World shares reached their highest on Tuesday in nearly two years, holding record highs in sight, amid fresh signals that the U.S. and China are working to end a brutal trade war that rattled the global economy.
Chinese Vice Premier Liu He, Robert Lighthizer, U.S. Trade Representative, as well as U.S. Treasury Secretary Steven Mnuchin held a call on Tuesday to discuss issues related to a Phase One trade agreement, the Chinese Ministry of Commerce said.
This enhanced China’s e-commerce giant Alibaba’s successful debut in Hong Kong in this year’s largest share sale worldwide.
Alibaba shares in Hong Kong opened up about 7 percent higher than their issue value and in New York at a small price premium. After months of anti-government protests rocking the former British colony, the listing was seen as a vote of confidence in Hong Kong.
European shares were slightly lower in early trade, even though the pan-European STOXX 600 stayed at 4-year highs.
Trade-in U.S. stock futures were a tad firmer.
A flurry of big transactions has boosted global markets, with France agreeing to buy U.S. jeweler Tiffany & Co and Charles Schwab Corp agreeing to buy U.S. discount brokerage TD Ameritrade Holding Corp.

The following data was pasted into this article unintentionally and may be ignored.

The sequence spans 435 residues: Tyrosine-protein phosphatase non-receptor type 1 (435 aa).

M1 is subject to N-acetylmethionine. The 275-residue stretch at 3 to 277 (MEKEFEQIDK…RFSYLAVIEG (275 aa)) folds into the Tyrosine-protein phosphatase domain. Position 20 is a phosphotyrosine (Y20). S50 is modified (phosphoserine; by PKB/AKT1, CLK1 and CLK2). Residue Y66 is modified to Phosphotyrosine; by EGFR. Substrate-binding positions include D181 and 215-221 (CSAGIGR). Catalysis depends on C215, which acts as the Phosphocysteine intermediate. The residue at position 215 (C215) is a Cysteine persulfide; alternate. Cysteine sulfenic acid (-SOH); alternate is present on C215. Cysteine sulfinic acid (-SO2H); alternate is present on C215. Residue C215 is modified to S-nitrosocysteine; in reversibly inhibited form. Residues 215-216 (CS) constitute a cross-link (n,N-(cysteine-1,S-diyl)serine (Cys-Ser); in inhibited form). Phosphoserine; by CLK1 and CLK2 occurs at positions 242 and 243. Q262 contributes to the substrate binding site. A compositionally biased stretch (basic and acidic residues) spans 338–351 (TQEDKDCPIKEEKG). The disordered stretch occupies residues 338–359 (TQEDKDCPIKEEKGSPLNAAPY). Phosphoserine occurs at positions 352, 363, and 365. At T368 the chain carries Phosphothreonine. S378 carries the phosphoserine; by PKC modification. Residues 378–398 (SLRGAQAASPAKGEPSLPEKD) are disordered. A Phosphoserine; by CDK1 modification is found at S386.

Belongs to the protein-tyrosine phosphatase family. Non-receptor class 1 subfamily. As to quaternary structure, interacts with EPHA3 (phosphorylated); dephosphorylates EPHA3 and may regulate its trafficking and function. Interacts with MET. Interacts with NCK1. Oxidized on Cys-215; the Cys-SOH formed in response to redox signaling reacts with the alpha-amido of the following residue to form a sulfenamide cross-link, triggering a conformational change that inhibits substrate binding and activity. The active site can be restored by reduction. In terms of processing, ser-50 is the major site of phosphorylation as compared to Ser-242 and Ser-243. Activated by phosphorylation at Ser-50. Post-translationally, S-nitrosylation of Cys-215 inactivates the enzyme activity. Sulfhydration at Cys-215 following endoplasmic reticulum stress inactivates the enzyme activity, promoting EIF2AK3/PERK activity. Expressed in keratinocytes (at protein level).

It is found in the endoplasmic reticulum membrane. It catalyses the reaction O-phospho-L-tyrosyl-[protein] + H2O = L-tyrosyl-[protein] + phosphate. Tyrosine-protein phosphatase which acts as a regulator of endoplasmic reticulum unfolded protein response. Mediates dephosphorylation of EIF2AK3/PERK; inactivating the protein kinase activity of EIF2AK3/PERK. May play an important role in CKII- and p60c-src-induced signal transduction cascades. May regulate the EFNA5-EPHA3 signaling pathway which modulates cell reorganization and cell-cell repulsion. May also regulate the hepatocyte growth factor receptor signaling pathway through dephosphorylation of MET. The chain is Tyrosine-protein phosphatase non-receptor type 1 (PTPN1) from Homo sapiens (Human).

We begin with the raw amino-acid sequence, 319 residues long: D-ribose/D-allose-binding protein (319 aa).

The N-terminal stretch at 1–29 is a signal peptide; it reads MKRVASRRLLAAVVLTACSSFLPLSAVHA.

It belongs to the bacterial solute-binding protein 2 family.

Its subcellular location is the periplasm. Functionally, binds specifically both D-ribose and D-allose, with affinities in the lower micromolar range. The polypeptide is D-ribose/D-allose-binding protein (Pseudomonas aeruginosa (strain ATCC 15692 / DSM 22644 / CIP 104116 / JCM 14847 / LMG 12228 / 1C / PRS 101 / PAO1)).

Nonetheless, optimism over the US / China trade talks has remained the key driver in recent days despite encouraging news from the two largest economies in the world on this front.
In a 16-month long conflict over trade practices that the U.S. government claims are unfair, the U.S. has levied tariffs on Chinese goods. China reacted with its own U.S. goods tariffs.
As Washington is expected to introduce even more tariffs on Chinese goods, the next important date to note is Dec. 15.
Japan’s yen dropped to a low of 109,205 per dollar for two weeks, while the Swiss franc traded nearly a low of six weeks against the greenback as the bullish tone sapped demand for safe-haven currencies.
The yuan rose briefly on the offshore market to a one-week high of 7,0188 compared to the dollar.
Yields on safe-haven government bonds in the eurozone pushed higher, although bond investors were wary about the small rise in borrowing costs.